More observations on Ps. 144:2

Ps 144:2 My lovingkindness and my fortress, my high tower and my defense, my shield and the One in whom I take refuge, who subdues my people under me. (NKJV)

I woke up real early this morning and couldn’t fall back asleep, so I started reviewing memory verses while lying in bed, not sleeping. I suddenly realized that though I had previously noticed what looks to me like the use of parallelism in Hebrew poetry, which Danny talked about here, I hadn’t taken that observation far enough. It’s easy to see the parallelism (I hope I’m correct here! Danny?) in the 2nd and 3rd parts of this verse, but it hadn’t yet sunk in that the first part also follows this formula: my X and my Y, where Y redefines, or is another way to look at X. (And then there’s the fact that each of the 4 parts reinforces the others – they all define and contrast different aspects of God as protector or refuge. Calvin helps in understanding how to fit “who subdues my people under me” in with the rest of the verse.)

It’s more evident that God, as my “high tower”, is my defense, and that I can take refuge in (behind) God who is my shield – but God my lovingkindness = my fortress? Somehow, I kept separate the fact that God being my lovingkindness (or goodness, or mercy) is a fortress! How could I not have seen that redefinition? I’ve even written about these verses a couple of times before – here and here – but I didn’t notice this connection: I can dwell securely in God’s lovingkindness in the midst of life’s trials because He is my fortress. God being my lovingkindness defines Him as a fortress.

Blessed be the name of the Lord!

(It’s very possible that thoughts percolating in my head from the Perfect Storm men’s conference I attended this past weekend helped me connect the dots here. I’ll probably write about the conference soon.)


The fool has said in his heart…

I’m working my way through a collection of Spurgeon’s sermons (at least 150-200 of them) on my PDA. In “The Carnal Mind Enmity Against God”, sermon #20 (which you can find here), I ran across this, which I hadn’t heard before:

That passage in the Psalms, “The fool hath said in his heart, there is no God,” is wrongly translated. It should be, “The fool hath said in his heart, no God.“ The fool does not say in his heart there is no God, for he knows there is a God; but he says, “No God—I don’t want any; I wish there were none.”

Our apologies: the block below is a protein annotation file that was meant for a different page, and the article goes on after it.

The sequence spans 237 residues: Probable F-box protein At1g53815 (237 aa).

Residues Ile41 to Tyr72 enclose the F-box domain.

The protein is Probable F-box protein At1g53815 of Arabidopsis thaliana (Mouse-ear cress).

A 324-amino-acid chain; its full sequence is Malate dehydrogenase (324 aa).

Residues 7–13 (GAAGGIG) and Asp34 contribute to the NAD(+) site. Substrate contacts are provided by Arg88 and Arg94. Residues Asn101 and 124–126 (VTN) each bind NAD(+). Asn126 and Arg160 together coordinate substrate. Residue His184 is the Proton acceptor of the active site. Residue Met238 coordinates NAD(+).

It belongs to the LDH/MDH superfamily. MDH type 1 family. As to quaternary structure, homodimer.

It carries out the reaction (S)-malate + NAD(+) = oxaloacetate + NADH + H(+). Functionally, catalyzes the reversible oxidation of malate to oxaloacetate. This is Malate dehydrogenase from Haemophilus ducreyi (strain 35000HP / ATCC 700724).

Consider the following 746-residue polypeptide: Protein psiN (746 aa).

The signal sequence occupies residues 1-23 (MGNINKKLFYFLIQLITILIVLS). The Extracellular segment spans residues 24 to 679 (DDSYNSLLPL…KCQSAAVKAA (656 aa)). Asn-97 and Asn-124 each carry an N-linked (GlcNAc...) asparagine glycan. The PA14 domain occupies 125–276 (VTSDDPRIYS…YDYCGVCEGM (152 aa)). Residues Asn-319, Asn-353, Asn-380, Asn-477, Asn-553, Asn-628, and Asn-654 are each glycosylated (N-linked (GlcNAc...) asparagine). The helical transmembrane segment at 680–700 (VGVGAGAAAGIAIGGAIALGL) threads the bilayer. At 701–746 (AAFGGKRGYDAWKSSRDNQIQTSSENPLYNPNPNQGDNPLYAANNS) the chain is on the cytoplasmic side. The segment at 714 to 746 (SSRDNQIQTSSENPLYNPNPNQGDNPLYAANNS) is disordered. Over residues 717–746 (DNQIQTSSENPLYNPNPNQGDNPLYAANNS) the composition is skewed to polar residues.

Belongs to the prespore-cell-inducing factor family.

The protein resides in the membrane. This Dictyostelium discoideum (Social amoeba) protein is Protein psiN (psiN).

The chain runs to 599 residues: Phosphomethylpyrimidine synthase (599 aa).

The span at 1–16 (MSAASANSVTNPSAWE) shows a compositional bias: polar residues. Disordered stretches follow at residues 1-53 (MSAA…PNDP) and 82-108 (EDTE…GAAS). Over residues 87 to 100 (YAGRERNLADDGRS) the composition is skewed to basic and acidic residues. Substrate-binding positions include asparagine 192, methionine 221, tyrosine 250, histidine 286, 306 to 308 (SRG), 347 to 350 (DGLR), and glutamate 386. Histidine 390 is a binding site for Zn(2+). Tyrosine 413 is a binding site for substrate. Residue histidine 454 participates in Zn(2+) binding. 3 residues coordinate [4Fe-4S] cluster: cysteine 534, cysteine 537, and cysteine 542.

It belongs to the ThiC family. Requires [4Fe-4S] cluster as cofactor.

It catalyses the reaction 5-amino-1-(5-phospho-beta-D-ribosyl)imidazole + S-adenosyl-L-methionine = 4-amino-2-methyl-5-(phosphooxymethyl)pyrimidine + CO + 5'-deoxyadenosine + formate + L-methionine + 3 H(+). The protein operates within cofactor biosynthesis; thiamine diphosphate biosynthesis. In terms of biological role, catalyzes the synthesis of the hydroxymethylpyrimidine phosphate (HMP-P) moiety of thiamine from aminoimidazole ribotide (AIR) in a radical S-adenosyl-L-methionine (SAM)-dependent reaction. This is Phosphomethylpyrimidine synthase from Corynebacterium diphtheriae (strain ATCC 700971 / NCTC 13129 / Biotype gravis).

He goes on to say that this proves that the carnal mind is enmity against God – for wishing someone to not be is equivalent to wishing them to be dead.

But what really got my attention was the part about the Psalm 14:1 being mistranslated. I checked all my favorite translations, and they all translate it the same way. So I looked up Spurgeon’s full treatment of the Psalm in The Treasury of David (here), where he indeed gives some more information:

It is not merely the wish of the sinner’s corrupt nature, and the hope of his rebellious heart, but he manages after a fashion to bring himself to assert it, and at certain seasons he thinks that he believes it. It is a solemn reflection that some who worship God with their lips may in their hearts be saying, “no God.” It is worthy of observation that he does not say there is no Jehovah, but there is no Elohim; Deity in the abstract is not so much the object of attack, as the covenant, personal, ruling and governing presence of God in the world. God as ruler, lawgiver, worker, Saviour, is the butt at which the arrows of human wrath are shot. How impotent the malice! How mad the rage which raves and foams against Him in whom we live and move and have our being! How horrible the insanity which leads a man who owes his all to God to cry out, “No God”! How terrible the depravity which makes the whole race adopt this as their hearts desire, “no God!”

All this puts an entirely different complexion on the verse.

Previously, I thought this verse didn’t apply to me. Certainly some verses in Proverbs, describing the fool, have applied to me in the past, but I thought I was in the clear on this one. But if I ask myself if I’ve ever wanted God, in His role as righteous and just judge, to overlook my sin – particularly when I was mired in it at any given time, I’d have to say that I have. How is that different from the fool as described above?

It isn’t.

That’s heavy.

(If there are any Hebrew scholars out there, I’d love to hear your thoughts on this mistranslation issue.)

My follow-up post: The fool has said in his heart, redux.